I’ve mentioned “human nature” before, because I think that this aspect of Antigone is extremely productive for a possible emancipatory narrative of human nature. (It helps that it’s an ancient Greek text, too; that gives it that good old air of Eurocentric philosophical legitimacy.) My suggestion goes something like this:

The experience of being human is tragic, but not in the Aristotelian sense. We are caught between overwhelming forces: social, economic, historical, biological. Even imagining for a second that Utopia has dawned and all injustice has been banished, we are still left with good old sickness, death, grief, unrequited love, unfulfilled desire, disappointment, failure, betrayal. Our inescapable tragic flaw is that to all these merciless, uncaring forces, we are compelled again and again and again to answer: no.

Is this account of the human condition true? No, not in any meaningful sense I can think of. But it makes for a damn good story.

So, going back to that question I suggested way back at the beginning: why is Antigone not called Creon?

Both of the main characters are trapped in a tragic situation, but only one of them is “properly” tragic, according to my formulation. Creon acts the way Power demands of him, because that’s what a “strong” king does. He safeguards the legitimacy of the established social structure and avenges all perceived slights. He cannot show leniency to the defeated usurper; in doing so, he would be admitting the usurpation at the very core of royalty. In doing so, he is not “flawed”. He says yes. Yes, death to Antigone. It must be so.

So that’s one reason: Antigone is the more human character, the more relatable one. Her no makes fundamental sense to us; we feel in the gut that, for whatever reason, she’s doing the right thing.

But there’s also something else.

Why then dost thou delay? In thy discourse there is nought that pleases me,-never may there be!-and so my words must needs be unpleasing to thee. And yet, for glory-whence could I have won a nobler, than by giving burial to mine own brother? All here would own that they thought it well, were not their lips sealed by fear. But royalty, blest in so much besides, hath the power to do and say what it will.

Thou differest from all these Thebans in that view.

These also share it; but they curb their tongues for thee.

I don’t think it’s all that vanguardist to point out that Antigone, in fact, speaks for the people.

It’s good to cultivate a healthy mistrust of anyone who claims to do that, of course. But here? When the same grim Power that looms over the lives of all Thebans has taken a direct and personal blow at her?

Yeah, I’ll take her at her word.


Written by unhaunting

October 4, 2011 at 6:53 pm


with 2 comments

I was certain this was common knowledge, but two people have asked me to clarify, so I’m providing the full Žižek quote here. Bear in mind that this is my retranslation into English from the Polish translation that I own, so it will definitely differ from the original text. Still, the gist will be there, I’m sure.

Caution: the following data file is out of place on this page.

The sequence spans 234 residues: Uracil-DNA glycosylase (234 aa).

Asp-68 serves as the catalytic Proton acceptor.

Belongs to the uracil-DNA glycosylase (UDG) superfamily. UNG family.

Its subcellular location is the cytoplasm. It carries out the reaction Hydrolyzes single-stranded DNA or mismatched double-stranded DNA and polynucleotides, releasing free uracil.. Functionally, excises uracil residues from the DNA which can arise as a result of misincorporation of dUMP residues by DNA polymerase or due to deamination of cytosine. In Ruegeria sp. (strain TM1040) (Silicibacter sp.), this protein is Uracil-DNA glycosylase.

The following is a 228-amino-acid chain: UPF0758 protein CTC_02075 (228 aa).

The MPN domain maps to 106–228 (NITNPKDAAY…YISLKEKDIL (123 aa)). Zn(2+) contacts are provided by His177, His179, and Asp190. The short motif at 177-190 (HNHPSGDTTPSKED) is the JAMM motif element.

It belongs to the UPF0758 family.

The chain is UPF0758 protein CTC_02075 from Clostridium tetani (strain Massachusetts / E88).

One of the specifically pernicious effects of the politically correct Cultural Studies position is a (concealed, but hence even more effective) prohibition against revealing the structural problem of lesbian subjectivity; against an attempt to understand the clinical fact that most lesbian relationships are unusually cold, emotionally distant, radically narcissistic; that love within their context is impossible, and the subject’s own position is problematic. As if drawing logical conclusions from this fact (and not just handwaving it away as an effect of internalized patriarchal repression) was equivalent to accepting classical patriarchal “wisdom”.

(Rewolucja u bram. Pisma Lenina z roku 1917, Posłowie, str. 441. wyd. ha!art, Kraków 2006, tłum. Julian Kutyła; here’s the English version)

Clinical fact! Did you fucking see that? Old boy Slavoj presumes to know clinical facts about lesbian relationships — and what a very specific word that is, too, clinical. Pathological, he might as well have written. Thus spake the privileged interpreter of female sexuality. How he came to possess the objective knowledge of these clinical facts, we can only speculate. (Personally, I’d assume he’s extrapolating from something Judith Butler told him about a friend of hers. Clinical facts indeed.)

When I read it first, I was furious, but seeing how everyone around me was enamored with Žižek, I kind of let it slide. I figured they’ve read it too, and there’s already been a shitstorm about it, and one way or another, the matter’s been settled. But… I don’t think it has, actually.

So that’s why I’ve never liked him, and I never will. I don’t give a shit if this is “on purpose” or to rile up “the liberals” or what. It’s dehumanizing and patronizing shit, turning the lived identities and experiences of women who love women into some abstract post-Lacanian theory that speculates upon their subjectivity — right after it erases their existence. This point he attempts ot make here clearly shows that he hasn’t made the slightest critical engagement with feminist theory, besides ransacking it for whatever he thought sounded cool, and yet he wants to be taken seriously?

Actually, “pretending he gets it” is still giving him too much credit. I think he is quite consciously working to reestablish the acceptability, or even necessity, of male privilege in leftist discourse.

We must reject this completely. Combat Žižek.

EDIT: And lest we forget his principled stance against the menace of multiculturalism. Thanks to @Aidan_Rowe for linking me to this, I wanted to include it but couldn’t find it in my bookmarks.

Written by unhaunting

September 22, 2011 at 6:04 pm